You are asking a child to have the "adult" understanding... many of us (in theory adults) do not get "ideal" numbers either. The numbers per se are not the real issue, past a basic point.
Have you let HER tell you how you can help her? MIght take a couple days for the entire conversation.... Im going to ask you on Sunday for a bunch of ways anybody can help you with anything diabetic...
Then when Sunday comes around... ask her. Your list should have some generic, real kid friendly stuff... want to go to a sleep over... want to eat a piece of chocolate cake... want to XYZ...
I'm betting if your list is general (addressing your deeper concerns subtlely) with a couple of razor sharp questions tossed in... suspect you might get the discussion you actually want...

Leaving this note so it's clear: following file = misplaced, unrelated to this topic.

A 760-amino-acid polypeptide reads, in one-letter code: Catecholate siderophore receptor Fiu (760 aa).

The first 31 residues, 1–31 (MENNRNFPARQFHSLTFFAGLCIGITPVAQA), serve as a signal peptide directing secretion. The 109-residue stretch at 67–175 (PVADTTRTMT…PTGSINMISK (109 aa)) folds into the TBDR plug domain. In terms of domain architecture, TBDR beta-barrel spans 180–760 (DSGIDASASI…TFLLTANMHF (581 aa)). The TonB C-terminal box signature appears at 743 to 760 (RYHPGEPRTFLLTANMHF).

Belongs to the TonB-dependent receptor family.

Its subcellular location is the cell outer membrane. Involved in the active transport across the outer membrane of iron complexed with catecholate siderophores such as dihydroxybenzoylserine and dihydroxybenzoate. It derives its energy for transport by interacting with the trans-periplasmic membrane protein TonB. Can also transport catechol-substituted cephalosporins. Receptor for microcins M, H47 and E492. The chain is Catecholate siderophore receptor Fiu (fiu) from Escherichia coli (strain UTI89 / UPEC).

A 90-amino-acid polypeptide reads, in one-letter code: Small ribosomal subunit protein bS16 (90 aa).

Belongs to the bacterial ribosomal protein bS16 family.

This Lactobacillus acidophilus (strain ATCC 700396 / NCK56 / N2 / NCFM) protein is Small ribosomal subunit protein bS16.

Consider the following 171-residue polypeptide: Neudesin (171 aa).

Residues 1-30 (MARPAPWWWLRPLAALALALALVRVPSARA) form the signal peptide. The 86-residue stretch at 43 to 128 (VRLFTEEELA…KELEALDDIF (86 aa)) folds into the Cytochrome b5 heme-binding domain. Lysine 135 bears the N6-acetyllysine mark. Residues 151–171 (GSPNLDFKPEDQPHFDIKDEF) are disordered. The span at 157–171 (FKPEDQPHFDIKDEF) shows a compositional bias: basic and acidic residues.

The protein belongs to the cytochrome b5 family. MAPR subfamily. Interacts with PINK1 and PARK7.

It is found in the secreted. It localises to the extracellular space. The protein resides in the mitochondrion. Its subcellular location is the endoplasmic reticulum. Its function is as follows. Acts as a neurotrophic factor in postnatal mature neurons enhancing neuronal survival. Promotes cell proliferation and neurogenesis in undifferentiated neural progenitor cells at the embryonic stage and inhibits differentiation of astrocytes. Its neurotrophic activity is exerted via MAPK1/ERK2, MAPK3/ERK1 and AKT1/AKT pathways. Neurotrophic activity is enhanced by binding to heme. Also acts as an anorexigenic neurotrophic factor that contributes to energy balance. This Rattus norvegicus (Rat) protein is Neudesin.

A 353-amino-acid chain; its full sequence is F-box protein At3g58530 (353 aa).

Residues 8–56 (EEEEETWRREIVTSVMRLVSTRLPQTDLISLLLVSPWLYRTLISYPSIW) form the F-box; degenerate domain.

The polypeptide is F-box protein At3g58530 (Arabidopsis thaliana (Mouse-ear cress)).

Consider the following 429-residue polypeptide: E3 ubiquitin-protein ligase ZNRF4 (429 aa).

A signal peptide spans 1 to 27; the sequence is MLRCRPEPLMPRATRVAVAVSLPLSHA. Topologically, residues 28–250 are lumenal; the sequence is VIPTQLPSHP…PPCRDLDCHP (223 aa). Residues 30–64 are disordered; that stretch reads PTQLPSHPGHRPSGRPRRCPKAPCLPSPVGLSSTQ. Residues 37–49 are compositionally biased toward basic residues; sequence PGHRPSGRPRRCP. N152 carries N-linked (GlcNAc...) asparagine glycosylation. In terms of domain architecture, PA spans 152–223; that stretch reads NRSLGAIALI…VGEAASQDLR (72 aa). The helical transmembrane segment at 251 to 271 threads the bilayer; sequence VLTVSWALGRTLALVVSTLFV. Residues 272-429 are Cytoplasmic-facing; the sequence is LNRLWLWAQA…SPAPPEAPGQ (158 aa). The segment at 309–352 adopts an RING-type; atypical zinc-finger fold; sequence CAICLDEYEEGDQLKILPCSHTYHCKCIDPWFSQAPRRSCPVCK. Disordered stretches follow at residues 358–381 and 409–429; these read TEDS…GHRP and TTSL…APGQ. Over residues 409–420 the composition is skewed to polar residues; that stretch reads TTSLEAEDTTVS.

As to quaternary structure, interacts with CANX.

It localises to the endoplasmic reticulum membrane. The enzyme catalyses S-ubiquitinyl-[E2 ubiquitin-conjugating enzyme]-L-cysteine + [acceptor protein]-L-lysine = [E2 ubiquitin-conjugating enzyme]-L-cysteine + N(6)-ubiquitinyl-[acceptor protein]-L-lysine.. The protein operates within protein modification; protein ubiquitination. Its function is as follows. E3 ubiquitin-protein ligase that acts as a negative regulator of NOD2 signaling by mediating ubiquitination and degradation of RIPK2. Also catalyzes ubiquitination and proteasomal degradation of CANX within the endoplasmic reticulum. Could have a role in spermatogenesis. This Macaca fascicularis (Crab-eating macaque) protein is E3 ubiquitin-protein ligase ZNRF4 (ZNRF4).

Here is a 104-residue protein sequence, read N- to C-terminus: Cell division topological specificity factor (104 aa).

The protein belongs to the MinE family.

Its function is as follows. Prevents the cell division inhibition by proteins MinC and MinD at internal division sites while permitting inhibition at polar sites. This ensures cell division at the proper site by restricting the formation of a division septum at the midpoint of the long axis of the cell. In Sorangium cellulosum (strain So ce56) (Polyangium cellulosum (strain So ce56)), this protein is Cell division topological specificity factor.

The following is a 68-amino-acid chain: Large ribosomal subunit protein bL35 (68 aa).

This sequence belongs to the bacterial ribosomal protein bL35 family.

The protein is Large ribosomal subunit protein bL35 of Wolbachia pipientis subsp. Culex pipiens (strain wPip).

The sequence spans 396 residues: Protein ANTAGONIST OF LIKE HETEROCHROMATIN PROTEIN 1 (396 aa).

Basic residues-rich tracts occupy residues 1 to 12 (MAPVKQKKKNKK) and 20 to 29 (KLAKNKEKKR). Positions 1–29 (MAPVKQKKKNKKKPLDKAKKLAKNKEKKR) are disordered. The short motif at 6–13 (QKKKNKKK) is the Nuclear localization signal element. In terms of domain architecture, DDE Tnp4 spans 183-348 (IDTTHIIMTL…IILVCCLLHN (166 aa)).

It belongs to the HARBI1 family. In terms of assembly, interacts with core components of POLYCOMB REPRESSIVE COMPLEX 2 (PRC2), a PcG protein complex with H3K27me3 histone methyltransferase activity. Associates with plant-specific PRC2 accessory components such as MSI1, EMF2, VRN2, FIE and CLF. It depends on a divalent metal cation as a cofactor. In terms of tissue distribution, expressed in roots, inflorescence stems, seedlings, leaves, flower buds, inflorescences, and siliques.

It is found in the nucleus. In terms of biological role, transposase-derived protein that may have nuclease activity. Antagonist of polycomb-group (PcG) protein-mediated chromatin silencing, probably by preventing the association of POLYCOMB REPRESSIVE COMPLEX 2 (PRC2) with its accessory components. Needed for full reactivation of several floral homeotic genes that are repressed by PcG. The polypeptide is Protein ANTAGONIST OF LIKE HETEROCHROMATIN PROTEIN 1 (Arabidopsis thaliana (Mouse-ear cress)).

Have you attempted to RADICALLY change you channel? Do something/something(s) so different it makes her jaw drop, and do a double take? Stuff her full of cake, or ice cream, or soda, and do NOTHING to address it diabetes wise??? Obviously you will play catch up on the back end of the game, but may get/hold her attention if simply as mom, you took her out, and pretended nothing special was happening.
Would that radical change in approach make her receptive to a woman to woman talk?!?!
Has your daughter ever met the WOMAN, who also is her mommy, and learned about some of the stupid mistakes you have made? We all make them... it how we become adults.
I'm a fan of the "diabetic vacation" idea, look up the term. Essentially for 72 hours someone does everything she should be doing by the book diabetes-wise. No discussion, no debate, just it is done for us so the "burden" is no longer ours for a brief time. At the end of that time, then you have the chat(s).